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From Mirko Chardin

November 1, 2017

As I sit at my desk to write this reflection, I am reminded of a great conversation that I had with Ms. Laz a few weeks ago. It has resonated deeply within me, prompting the following train of thought about what drives me to do the work that we are deeply engaged in.

What drives me to do this work is the fact that I was a student who did not have a successful experience in the confines of traditional school structures. My teachers were well-intentioned but never genuine. They did not value the impact that their decision-making had on my life over their own intentions. I was not able to see myself reflected in school or in the work that I was expected to do there, and the work was rarely, if ever, relevant to me or my life outside of school. I felt rejected in and by school, not because the adults were not kind, but because the kindness was superficial. Those adults did not know me; they did not know my journey. There was no connection, and our interactions were based on compliance. That is not what I wanted, not what I needed; so, I rejected it, pushed back, and questioned everything and everyone. As a result, I was labeled a non-complaint, behavioral problem. I hated school and my teachers because of that label and how it was utilized to justify their treatment of me--especially when they didn't put in a sincere effort into knowing who I was as an individual, a person, a human being. This led to a tremendous level of failure and complete disenchantment with the notion of education that persisted for years. It was only once I encountered a school community full of educators who understood that their impact on and in my life--if it were to be positive--would NOT be as a result of good intentions. They would have to do more. They would have to work harder and be more reflective. It was then that I believed that school mattered and could be of benefit to me.

Once I became an educator, I learned that I was not alone in this and that the vast majority of the students that I taught had a similar experiences. That is when it first dawned on me that the best way to support and reach students is by treating them with the same respect and dignity that I wanted to be treated with--listening to their stories, helping them make sense of their experiences, and trying to help them see themselves as individuals who are striving for success. That led to a new dilemma, which was the realization that many of my students had not yet experienced success in school, and they had no idea what it looked like or felt like. To them, success was an abstract concept. This motivated me to create opportunities for them to experience success that I could then celebrate and use to motivate them to seek more success.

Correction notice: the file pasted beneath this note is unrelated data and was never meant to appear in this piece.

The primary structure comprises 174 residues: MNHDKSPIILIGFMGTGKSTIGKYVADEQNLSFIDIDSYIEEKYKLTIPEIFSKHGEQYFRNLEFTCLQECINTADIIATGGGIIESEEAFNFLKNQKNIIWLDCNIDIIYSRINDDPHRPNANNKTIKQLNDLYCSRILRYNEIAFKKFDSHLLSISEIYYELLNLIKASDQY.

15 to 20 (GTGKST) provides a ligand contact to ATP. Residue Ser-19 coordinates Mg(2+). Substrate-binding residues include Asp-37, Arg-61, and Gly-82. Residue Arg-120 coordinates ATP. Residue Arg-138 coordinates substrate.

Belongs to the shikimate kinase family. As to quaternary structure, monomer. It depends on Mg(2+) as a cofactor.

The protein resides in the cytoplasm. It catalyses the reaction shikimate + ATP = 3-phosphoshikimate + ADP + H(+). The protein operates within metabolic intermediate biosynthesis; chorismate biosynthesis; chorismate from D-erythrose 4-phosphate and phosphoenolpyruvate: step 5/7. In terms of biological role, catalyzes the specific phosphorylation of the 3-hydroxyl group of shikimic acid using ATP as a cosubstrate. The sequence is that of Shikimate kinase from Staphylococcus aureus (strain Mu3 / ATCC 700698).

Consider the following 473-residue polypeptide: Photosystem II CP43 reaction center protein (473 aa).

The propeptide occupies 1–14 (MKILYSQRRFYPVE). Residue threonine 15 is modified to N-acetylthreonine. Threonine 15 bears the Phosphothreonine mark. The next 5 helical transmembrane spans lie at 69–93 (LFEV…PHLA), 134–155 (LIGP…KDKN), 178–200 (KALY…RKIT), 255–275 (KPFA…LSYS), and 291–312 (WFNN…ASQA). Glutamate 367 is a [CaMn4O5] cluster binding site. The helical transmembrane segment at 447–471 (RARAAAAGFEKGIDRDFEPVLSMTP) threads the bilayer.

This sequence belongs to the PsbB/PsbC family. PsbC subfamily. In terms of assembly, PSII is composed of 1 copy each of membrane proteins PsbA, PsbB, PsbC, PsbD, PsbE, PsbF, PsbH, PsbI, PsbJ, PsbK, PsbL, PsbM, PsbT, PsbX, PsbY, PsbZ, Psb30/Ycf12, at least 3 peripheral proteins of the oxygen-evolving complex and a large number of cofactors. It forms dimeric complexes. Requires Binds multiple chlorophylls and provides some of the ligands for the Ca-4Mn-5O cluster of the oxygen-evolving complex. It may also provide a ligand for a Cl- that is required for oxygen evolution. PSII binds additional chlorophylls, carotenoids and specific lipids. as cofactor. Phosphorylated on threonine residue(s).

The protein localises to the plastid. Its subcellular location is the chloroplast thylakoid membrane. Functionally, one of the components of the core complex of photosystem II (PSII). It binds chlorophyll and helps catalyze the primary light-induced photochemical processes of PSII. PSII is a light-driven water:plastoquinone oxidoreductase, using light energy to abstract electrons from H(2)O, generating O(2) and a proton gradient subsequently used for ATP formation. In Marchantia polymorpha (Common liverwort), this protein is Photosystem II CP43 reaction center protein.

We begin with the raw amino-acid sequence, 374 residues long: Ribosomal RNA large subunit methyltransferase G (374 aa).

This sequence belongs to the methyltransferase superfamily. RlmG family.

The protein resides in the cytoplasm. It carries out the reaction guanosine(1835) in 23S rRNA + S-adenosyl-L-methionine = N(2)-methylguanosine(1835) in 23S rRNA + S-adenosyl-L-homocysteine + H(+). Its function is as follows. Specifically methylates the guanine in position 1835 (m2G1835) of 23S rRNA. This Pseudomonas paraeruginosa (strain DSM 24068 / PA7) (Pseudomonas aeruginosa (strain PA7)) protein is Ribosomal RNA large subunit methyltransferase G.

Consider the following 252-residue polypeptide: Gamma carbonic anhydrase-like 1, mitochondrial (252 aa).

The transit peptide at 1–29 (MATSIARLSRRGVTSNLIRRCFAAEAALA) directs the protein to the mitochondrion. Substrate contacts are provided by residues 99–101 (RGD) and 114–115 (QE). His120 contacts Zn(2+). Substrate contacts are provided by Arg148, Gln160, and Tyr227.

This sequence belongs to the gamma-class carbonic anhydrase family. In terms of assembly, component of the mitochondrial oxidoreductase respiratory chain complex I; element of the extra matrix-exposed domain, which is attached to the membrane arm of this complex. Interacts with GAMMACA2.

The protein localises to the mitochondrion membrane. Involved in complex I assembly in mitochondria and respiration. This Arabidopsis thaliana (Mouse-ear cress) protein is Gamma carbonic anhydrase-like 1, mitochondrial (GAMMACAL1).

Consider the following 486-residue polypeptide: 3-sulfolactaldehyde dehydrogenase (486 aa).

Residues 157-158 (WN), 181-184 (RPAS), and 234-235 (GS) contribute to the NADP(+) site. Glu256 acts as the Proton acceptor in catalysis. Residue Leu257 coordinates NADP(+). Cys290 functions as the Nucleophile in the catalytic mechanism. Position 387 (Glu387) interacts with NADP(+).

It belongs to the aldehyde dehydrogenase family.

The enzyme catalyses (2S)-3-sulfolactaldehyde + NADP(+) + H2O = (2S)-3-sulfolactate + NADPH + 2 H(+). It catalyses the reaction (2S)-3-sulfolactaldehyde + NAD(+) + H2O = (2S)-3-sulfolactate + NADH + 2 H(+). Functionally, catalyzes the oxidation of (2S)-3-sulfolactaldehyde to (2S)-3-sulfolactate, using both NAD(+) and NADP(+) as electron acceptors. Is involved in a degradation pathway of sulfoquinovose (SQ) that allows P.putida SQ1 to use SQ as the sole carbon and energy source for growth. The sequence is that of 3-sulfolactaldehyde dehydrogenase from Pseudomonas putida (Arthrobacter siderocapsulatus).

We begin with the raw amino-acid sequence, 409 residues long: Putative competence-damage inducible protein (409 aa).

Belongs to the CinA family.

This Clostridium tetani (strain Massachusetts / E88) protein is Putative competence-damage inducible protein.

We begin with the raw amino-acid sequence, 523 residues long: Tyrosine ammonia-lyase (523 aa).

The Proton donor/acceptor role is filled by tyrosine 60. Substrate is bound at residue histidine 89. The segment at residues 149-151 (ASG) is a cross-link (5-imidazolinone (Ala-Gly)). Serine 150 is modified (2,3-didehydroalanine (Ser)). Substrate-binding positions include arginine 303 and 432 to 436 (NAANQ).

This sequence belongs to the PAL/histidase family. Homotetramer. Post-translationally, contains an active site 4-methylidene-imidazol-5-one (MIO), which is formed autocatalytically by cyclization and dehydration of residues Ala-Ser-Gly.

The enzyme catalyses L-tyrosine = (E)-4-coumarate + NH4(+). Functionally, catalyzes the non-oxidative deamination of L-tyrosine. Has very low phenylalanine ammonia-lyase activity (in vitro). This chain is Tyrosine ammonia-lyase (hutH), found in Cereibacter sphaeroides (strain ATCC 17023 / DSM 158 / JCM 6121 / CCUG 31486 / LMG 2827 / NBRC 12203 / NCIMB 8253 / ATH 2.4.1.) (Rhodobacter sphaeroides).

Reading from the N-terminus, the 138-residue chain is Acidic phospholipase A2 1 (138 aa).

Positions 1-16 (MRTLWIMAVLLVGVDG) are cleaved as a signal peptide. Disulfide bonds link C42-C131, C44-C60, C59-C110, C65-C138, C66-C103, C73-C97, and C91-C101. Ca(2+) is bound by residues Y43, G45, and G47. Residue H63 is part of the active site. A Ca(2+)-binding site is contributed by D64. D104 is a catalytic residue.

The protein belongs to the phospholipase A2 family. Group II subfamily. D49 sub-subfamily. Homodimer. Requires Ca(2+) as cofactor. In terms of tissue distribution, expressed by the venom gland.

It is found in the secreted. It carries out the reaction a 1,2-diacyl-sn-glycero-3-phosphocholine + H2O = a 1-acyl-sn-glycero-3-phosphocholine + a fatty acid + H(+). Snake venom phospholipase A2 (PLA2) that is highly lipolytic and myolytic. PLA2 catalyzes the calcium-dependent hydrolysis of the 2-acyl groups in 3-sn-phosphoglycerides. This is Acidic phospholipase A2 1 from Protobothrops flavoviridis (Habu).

Those experiences taught me that I had to see my students as people, as younger human beings, as younger versions of myself, who were trying to make sense of their journeys and who had many of the same fears and anxieties that I had. It taught me that my role as an educator was to be a guide for them and try to positively impact how they see themselves, their place in the world, and what their futures may hold.

At the end of the day, this is what I want for every student who walks through our doors. I want them to be treated with respect and dignity, to know that their stories have been heard, and to help them experience success. To do this, we must not assume that they already have experienced success or know what we think success looks and or feels like. We must be mindful of how our presence in their lives can positively impact their day, week, year, and journey. We must be mindful of the fact that a mature, reflective, and authentically kind adult is usually all it takes to change someone's life. And I want you to know that I have come to these conclusions NOT because of books that I have read or theories that I believe in or subscribe to. I have confidence in this because it's what changed my life. So I am sure through lived experience, that collectively, we can do the same.

Positively impacting the lives of younger human beings is NOT an impossible task. That said, it is difficult and requires much humility, sacrifice, and work, but our students are counting on us, as are all of the members of our wonderful school community, and me, too.

Mirko